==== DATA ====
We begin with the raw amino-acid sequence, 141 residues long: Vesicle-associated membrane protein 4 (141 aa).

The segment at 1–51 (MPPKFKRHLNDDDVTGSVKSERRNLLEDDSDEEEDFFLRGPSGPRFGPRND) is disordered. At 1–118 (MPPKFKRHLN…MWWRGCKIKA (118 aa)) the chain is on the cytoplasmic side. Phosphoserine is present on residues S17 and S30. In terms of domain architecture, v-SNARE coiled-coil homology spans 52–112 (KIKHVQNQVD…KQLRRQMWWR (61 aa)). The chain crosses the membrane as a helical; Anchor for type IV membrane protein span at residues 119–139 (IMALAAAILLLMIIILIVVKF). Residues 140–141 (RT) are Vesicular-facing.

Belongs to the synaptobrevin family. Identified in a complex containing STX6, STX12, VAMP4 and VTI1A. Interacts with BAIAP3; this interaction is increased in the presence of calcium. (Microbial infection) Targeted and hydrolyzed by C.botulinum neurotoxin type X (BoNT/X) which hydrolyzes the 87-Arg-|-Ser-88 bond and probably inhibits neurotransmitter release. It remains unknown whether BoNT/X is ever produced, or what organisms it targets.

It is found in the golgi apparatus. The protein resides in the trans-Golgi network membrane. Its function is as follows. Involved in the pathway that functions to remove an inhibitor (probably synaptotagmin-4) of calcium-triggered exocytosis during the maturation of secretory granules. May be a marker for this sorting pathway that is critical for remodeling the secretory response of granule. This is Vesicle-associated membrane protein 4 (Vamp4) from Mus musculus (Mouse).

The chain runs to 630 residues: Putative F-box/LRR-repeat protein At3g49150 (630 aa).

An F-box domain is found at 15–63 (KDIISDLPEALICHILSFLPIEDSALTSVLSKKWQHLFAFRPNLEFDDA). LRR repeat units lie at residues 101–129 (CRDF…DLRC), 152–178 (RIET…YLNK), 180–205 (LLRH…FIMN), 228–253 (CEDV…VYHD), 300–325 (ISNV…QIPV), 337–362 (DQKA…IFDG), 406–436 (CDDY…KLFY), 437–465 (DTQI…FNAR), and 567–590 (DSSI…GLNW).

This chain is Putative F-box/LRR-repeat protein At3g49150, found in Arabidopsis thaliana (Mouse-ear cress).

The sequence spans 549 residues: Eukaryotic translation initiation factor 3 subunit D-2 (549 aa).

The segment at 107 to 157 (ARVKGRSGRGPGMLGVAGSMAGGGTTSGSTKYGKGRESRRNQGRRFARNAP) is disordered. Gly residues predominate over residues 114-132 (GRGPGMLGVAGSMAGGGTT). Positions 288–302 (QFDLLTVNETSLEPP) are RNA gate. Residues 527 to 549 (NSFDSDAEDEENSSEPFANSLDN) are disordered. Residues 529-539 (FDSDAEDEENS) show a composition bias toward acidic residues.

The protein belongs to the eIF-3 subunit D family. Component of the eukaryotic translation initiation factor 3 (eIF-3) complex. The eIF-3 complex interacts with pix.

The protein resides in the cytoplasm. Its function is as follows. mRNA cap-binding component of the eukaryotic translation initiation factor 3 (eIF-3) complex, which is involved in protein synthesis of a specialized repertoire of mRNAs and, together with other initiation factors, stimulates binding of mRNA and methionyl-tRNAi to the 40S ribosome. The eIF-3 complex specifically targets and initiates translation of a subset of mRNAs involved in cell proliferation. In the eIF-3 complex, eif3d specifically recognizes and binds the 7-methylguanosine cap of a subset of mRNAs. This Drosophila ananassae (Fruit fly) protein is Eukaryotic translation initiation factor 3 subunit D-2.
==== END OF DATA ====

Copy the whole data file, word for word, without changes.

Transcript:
We begin with the raw amino-acid sequence, 141 residues long: Vesicle-associated membrane protein 4 (141 aa).

The segment at 1–51 (MPPKFKRHLNDDDVTGSVKSERRNLLEDDSDEEEDFFLRGPSGPRFGPRND) is disordered. At 1–118 (MPPKFKRHLN…MWWRGCKIKA (118 aa)) the chain is on the cytoplasmic side. Phosphoserine is present on residues S17 and S30. In terms of domain architecture, v-SNARE coiled-coil homology spans 52–112 (KIKHVQNQVD…KQLRRQMWWR (61 aa)). The chain crosses the membrane as a helical; Anchor for type IV membrane protein span at residues 119–139 (IMALAAAILLLMIIILIVVKF). Residues 140–141 (RT) are Vesicular-facing.

Belongs to the synaptobrevin family. Identified in a complex containing STX6, STX12, VAMP4 and VTI1A. Interacts with BAIAP3; this interaction is increased in the presence of calcium. (Microbial infection) Targeted and hydrolyzed by C.botulinum neurotoxin type X (BoNT/X) which hydrolyzes the 87-Arg-|-Ser-88 bond and probably inhibits neurotransmitter release. It remains unknown whether BoNT/X is ever produced, or what organisms it targets.

It is found in the golgi apparatus. The protein resides in the trans-Golgi network membrane. Its function is as follows. Involved in the pathway that functions to remove an inhibitor (probably synaptotagmin-4) of calcium-triggered exocytosis during the maturation of secretory granules. May be a marker for this sorting pathway that is critical for remodeling the secretory response of granule. This is Vesicle-associated membrane protein 4 (Vamp4) from Mus musculus (Mouse).

The chain runs to 630 residues: Putative F-box/LRR-repeat protein At3g49150 (630 aa).

An F-box domain is found at 15–63 (KDIISDLPEALICHILSFLPIEDSALTSVLSKKWQHLFAFRPNLEFDDA). LRR repeat units lie at residues 101–129 (CRDF…DLRC), 152–178 (RIET…YLNK), 180–205 (LLRH…FIMN), 228–253 (CEDV…VYHD), 300–325 (ISNV…QIPV), 337–362 (DQKA…IFDG), 406–436 (CDDY…KLFY), 437–465 (DTQI…FNAR), and 567–590 (DSSI…GLNW).

This chain is Putative F-box/LRR-repeat protein At3g49150, found in Arabidopsis thaliana (Mouse-ear cress).

The sequence spans 549 residues: Eukaryotic translation initiation factor 3 subunit D-2 (549 aa).

The segment at 107 to 157 (ARVKGRSGRGPGMLGVAGSMAGGGTTSGSTKYGKGRESRRNQGRRFARNAP) is disordered. Gly residues predominate over residues 114-132 (GRGPGMLGVAGSMAGGGTT). Positions 288–302 (QFDLLTVNETSLEPP) are RNA gate. Residues 527 to 549 (NSFDSDAEDEENSSEPFANSLDN) are disordered. Residues 529-539 (FDSDAEDEENS) show a composition bias toward acidic residues.

The protein belongs to the eIF-3 subunit D family. Component of the eukaryotic translation initiation factor 3 (eIF-3) complex. The eIF-3 complex interacts with pix.

The protein resides in the cytoplasm. Its function is as follows. mRNA cap-binding component of the eukaryotic translation initiation factor 3 (eIF-3) complex, which is involved in protein synthesis of a specialized repertoire of mRNAs and, together with other initiation factors, stimulates binding of mRNA and methionyl-tRNAi to the 40S ribosome. The eIF-3 complex specifically targets and initiates translation of a subset of mRNAs involved in cell proliferation. In the eIF-3 complex, eif3d specifically recognizes and binds the 7-methylguanosine cap of a subset of mRNAs. This Drosophila ananassae (Fruit fly) protein is Eukaryotic translation initiation factor 3 subunit D-2.